Pitt to Offer Rare Doctor of Chiropractic Program

Updated on March 4, 2024

From left: Tony Delitto, Mike Schneider, Anantha Shekhar

Dean Anthony Delitto, School of Health and Rehabilitation Sciences; Doctor of Chiropractic Acting Director Michael Schneider; and Senior Vice Chancellor for the Health Sciences and John and Gertrude Petersen Dean of the School of Medicine Anantha Shekhar

The University of Pittsburgh School of Health and Rehabilitation Sciences (SHRS) will begin offering a Doctor of Chiropractic (DC) program, the first at a research-intensive public university in the United States and the only one in Pennsylvania, Anthony Delitto, dean of SHRS, announced Monday.

The program will focus on evidence-based training for spine and musculoskeletal conditions and prepare students to work within interprofessional teams.

“With the addition of a chiropractic program, students and faculty from various health disciplines can come together to explore new research avenues, share knowledge and develop integrated approaches to patient care,” Delitto said.

“Major drivers of this program include an accumulation of scientific evidence showing that chiropractic care is a safe and effective approach to the treatment of pain and the important role it can play in mitigating opioid use for back and neck pain through nonopioid interventions,” said Michael Schneider, a professor in SHRS and the Clinical and Translational Science Institute at Pitt, who will be the program’s acting director. “According to the World Health Organization, an estimated 619 million people live with low back pain. It is the leading cause of disability worldwide,” Schneider said. 

“Opening a Doctor of Chiropractic education program in a research-intensive university is a bold and innovative step toward advancing health care education, fostering interdisciplinary collaboration and improving patient outcomes,” Delitto said.

Chiropractic care has been covered by most health care plans for years and is widely utilized by consumers. With a bill under consideration in the Senate proposing the expansion of Medicare coverage of chiropractic services, the field is increasingly seen as an integrative part of mainstream health care, making the need for more research-based training especially timely.

“Our students will follow all public health initiatives and recommendations and will receive clinical training side-by-side in an integrated setting with physicians, physical therapists and other health care providers,” Schneider said.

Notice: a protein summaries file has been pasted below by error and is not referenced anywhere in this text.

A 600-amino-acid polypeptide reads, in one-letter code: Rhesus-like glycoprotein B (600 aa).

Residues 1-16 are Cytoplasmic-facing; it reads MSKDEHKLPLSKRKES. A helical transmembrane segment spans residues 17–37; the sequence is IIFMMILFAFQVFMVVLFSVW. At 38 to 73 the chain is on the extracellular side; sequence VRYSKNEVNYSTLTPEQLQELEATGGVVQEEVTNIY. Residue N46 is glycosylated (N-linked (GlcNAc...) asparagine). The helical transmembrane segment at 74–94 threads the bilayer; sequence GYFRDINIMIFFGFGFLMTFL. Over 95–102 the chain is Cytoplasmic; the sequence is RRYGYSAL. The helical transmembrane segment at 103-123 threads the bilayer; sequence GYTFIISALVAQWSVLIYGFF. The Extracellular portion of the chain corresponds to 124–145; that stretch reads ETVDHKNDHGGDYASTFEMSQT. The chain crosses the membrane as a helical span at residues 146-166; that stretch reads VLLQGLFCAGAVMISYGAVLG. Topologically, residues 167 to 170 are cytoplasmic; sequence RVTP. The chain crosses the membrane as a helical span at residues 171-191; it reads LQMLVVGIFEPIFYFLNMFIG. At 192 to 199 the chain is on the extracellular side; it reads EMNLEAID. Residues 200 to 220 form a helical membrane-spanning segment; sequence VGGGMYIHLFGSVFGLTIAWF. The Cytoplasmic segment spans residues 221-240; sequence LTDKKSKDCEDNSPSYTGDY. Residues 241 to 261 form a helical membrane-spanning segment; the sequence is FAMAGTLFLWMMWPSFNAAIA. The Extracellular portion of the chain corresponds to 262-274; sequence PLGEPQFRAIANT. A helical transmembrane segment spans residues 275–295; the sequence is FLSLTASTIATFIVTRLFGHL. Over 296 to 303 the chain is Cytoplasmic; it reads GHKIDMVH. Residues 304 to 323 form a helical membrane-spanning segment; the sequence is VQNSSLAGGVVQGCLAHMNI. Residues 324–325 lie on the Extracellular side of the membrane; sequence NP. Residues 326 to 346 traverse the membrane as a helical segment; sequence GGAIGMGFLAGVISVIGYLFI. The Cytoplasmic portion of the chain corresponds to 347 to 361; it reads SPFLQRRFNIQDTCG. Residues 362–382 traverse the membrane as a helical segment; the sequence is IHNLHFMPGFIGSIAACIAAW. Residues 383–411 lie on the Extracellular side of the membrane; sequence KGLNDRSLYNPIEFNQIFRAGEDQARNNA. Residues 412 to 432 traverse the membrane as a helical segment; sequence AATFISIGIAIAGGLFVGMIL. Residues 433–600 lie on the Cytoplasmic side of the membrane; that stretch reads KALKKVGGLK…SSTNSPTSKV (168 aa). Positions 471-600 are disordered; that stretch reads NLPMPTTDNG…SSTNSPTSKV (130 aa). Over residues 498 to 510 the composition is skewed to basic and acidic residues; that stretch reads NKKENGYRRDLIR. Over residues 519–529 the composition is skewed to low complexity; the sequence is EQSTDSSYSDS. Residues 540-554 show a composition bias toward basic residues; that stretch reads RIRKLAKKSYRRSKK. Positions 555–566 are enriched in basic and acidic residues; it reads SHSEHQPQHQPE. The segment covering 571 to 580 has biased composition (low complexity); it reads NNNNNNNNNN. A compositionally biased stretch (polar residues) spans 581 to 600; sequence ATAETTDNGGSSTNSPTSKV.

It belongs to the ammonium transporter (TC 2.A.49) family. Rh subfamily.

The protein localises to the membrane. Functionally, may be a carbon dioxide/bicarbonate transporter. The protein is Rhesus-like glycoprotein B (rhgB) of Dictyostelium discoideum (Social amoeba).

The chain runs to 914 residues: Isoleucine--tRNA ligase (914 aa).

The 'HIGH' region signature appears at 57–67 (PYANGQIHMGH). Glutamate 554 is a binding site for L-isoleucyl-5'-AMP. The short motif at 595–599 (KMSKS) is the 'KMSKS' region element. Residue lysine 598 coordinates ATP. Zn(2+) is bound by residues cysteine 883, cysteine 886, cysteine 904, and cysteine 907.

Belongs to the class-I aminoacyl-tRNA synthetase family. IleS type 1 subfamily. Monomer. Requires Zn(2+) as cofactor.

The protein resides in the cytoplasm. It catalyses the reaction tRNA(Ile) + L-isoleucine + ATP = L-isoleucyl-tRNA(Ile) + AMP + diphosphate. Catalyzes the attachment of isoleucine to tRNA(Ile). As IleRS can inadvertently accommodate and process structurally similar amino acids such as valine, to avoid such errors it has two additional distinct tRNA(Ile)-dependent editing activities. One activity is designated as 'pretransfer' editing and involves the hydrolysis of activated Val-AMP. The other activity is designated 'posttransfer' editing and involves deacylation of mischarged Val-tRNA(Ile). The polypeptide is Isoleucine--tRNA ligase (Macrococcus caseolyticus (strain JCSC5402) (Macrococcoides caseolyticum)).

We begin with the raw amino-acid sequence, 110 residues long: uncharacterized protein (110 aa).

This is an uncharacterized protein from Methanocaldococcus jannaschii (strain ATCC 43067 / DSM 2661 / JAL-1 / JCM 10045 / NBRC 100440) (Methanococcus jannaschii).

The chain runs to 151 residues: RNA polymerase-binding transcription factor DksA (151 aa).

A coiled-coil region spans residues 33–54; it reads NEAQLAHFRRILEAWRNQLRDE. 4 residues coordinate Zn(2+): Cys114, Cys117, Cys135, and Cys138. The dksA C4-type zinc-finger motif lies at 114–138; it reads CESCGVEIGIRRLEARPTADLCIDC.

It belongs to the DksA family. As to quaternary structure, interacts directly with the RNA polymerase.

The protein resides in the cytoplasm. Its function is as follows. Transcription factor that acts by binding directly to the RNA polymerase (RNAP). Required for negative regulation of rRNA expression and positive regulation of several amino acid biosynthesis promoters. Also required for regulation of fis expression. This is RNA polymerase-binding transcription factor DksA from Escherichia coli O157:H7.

“When we say, ‘It’s Possible at Pitt,’ this innovative program serves as a collaborative benchmark,” said Chancellor Joan Gabel. “The introduction of this program exemplifies how the six schools of the health sciences at the University of Pittsburgh—Dental, Medicine, Health and Rehabilitation Sciences, Nursing, Pharmacy and Public Health—are leading the way in training the next generation of clinical care.”

“Leveraging the university’s reputation for academic excellence and collaboration across disciplines, the chiropractic program can offer rigorous academic training, clinical experiences and research opportunities, ensuring that graduates are well-prepared to excel in their careers,” said Anantha Shekhar, senior vice chancellor for the health sciences and the John and Gertrude Petersen Dean of the School of Medicine. 

This will be the only chiropractic program in the United States led by a faculty member with National Institutes of Health (NIH) research funding. Schneider practiced as a Doctor of Chiropractic for more than 25 years, then received his PhD in rehabilitation science from the University of Pittsburgh in 2008 and moved into academic research. He has been a principal or co-investigator on 16 research studies funded by NIH and the Patient-Centered Outcomes Research Institute and is currently a co-investigator on four NIH-funded clinical research studies totaling about $30 million. 

About the program

Applications for prospective students will be accepted in fall 2024 with the first cohort of 40 students starting in fall 2025. Over the following two years, the program will grow to accept 60 students. This will be an eight-term program, shorter than most DC programs. The curriculum will emphasize research evidence in both the classroom and clinical training. Students will work with real patients beginning with observational rounds in the first year and culminating in the last semester with full-time chiropractic clinical training within an integrated health care system and private chiropractic clinics.

The program has established a clinical affiliation with VA Pittsburgh Healthcare System, whose growing chiropractic care program includes on-site services at the University Drive campus and multiple community-based outpatient clinics.

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